Mighty Mighty Bosstones frontman Dicky Barrett has long admired the Pietasters. He just never knew how much that would mean to the ska and soul group.
And to his own band.
When your band is in the musical equivalent of the minor leagues such as the Pietasters, it helps to have someone in the majors such as the Mighty Mighty Bosstones' singer take a shine to you. It could just save your career.
Such was the fortunate case of the Pietasters, a struggling Washington, D.C.-based band that caught the attention of Barrett. After years of admiring them from a distance, Barrett met the Pietasters two years ago at a concert in Providence, R.I., just as the band was on the verge of calling it quits.
"They were kind of bummed out," Barrett said, "and they were talking about,
'We're thinking of breaking up.' And we're like, 'No way, no way.' So we
started to take them on the road, and they just turned around. They're a
whole new band with a different attitude."
Well, sort of. Pietasters vocalist Steve Jackson joked by phone from a
tour stop in Pittsburgh that his band had created its fair measure of
success by following a three-ingredient recipe: "A little bit dumb luck, a
little bit hard work -- and a little bit being too stupid to realize that
it's a dumb idea to be in a band."
Now ska vets of seven years, the Pietasters have issued several albums on
New York's Moon Records (Ooloolool, Strapped), and logged
miles with Bad Manners and the Toasters, in addition to the Bosstones. Next
month the seven-piece group will release Willis, its most anticipated album to date, on Rancid guitarist Tim Armstrong's new Hellcat label.
Right out of the gate, Willis pounds listeners with the Pietasters'
trademark girth. On the opening track "Crazy Monkey Woman," the horns are
big, and Jackson's voice is even bigger. That should not suggest,
however, that the band is strictly a barrelhouse outfit. Ska fans will
appreciate the Pietasters' dexterous rhythm section on "Out All Night,"
while soul stirrers will dig the thick, velvety texture of "New Breed"
(which is plusher still on the Hellcat sampler Give 'Em the Boot).
On top of it all is Jackson's rugged rasp; if it's not yet marked by subtle
inflections, it is nonetheless full of soulful muscle.
Some of the credit for the band's beefy sound, Jackson acknowledged, goes to
Hellcat co-owner and former Bad Religion guitarist Brett Gurewitz (also
president of Hellcat's parent label Epitaph). "He's fantastic in the
studio," Jackson said. "He's really patient, but he knows how to work
people on a schedule. And how to get good sounds and get good songs out of
people, without being overbearing and making us change things."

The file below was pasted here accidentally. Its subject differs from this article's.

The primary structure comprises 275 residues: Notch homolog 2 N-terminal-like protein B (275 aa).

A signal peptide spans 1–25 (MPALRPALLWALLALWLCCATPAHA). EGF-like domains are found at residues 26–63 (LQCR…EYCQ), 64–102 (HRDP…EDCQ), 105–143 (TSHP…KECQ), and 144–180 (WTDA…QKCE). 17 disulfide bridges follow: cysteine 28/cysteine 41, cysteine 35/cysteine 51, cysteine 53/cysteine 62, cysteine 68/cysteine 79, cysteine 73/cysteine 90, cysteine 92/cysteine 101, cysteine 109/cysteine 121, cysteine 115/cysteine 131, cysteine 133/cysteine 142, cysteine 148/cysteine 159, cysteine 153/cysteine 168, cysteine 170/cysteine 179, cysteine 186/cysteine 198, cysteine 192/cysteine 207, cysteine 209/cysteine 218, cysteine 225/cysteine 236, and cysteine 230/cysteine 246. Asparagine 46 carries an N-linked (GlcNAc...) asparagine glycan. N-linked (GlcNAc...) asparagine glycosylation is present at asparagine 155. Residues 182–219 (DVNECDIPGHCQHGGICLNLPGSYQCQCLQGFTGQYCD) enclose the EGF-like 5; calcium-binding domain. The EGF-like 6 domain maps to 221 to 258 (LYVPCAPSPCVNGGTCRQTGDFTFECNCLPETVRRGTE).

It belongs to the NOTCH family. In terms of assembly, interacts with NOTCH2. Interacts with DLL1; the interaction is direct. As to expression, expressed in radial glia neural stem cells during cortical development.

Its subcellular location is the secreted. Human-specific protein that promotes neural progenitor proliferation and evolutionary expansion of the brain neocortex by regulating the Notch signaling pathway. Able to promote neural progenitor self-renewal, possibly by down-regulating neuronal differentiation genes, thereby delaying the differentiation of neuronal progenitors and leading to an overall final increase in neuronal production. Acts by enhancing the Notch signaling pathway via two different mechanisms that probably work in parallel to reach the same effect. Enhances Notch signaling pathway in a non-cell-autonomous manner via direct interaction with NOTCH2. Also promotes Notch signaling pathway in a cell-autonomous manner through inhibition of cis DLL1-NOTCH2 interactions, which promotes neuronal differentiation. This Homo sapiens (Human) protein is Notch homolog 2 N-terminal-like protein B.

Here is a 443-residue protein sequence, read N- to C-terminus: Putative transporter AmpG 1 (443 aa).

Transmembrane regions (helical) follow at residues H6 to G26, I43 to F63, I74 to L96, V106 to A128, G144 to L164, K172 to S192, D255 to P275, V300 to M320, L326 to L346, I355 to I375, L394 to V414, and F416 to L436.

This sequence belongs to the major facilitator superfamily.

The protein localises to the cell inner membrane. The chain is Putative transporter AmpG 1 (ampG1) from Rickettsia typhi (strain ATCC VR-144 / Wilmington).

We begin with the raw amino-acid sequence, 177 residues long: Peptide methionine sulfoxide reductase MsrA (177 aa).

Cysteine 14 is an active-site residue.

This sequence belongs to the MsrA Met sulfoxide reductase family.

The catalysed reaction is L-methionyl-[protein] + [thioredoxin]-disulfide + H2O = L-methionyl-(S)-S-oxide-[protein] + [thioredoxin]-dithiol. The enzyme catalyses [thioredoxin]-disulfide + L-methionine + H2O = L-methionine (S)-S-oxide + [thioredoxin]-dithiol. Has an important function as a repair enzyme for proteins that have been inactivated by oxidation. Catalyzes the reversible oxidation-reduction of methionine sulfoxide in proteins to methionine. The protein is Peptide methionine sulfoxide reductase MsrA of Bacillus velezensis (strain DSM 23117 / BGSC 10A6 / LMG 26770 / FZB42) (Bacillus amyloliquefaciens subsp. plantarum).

Along with Gurewitz's studio smarts, the Pietasters relied on their own
appreciation of classic R&B to see Willis to fruition. According to
Barrett, the Pietasters' soul leanings distinguish them from their ska
peers. "I think that the Pietasters represent D.C. the way we represent
Boston," Barrett said. "They have a real D.C. sort of soul feel to them,
and they bring that to their ska music. They're really, really talented;
they have a feel for soul-style music. They can write it; they can
The Bosstones have a particularly keen feel for the Pietasters talents -- an
amalgam of both bands entered a Cleveland studio several months back to
record the Pietasters' "Ocean" for the recently released Music For Our
Mother Ocean II benefit album. Barrett said that when the Bosstones
were approached to take part in the project, they knew immediately that they
wanted to record "Ocean," but he had to convince the organizers of the
album to include the Pietasters.
"I think it's going to get a lot of attention, this record," said Barrett, "so I was interested in making sure the Pietasters were involved."
"We were just happy they wanted to do the song," Jackson said. "We said
we'll write the words down and chart it out, and they said, 'No, we want
you to come in the studio and help us out with it.'"
Having toured the nation with the famously crowd-pleasing Bosstones,
Jackson said the Pietasters know full well the importance of not only
making good records, but of also staging a rousing live performance.
"That's your bread and butter," Jackson said. "You're always out on the
road, playing shows and trying to entertain people. If you don't leave
them with something to talk about until the next time you come back, then
why the fuck are they going to come back and see you the next time?" [Sat., Sept. 6, 1997, 9 a.m. PST]